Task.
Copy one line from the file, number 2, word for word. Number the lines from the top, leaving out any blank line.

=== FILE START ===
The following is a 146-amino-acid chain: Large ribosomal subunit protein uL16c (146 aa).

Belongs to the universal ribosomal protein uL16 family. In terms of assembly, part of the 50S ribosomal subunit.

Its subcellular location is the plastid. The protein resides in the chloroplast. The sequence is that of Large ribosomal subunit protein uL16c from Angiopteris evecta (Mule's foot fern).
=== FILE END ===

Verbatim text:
Belongs to the universal ribosomal protein uL16 family. In terms of assembly, part of the 50S ribosomal subunit.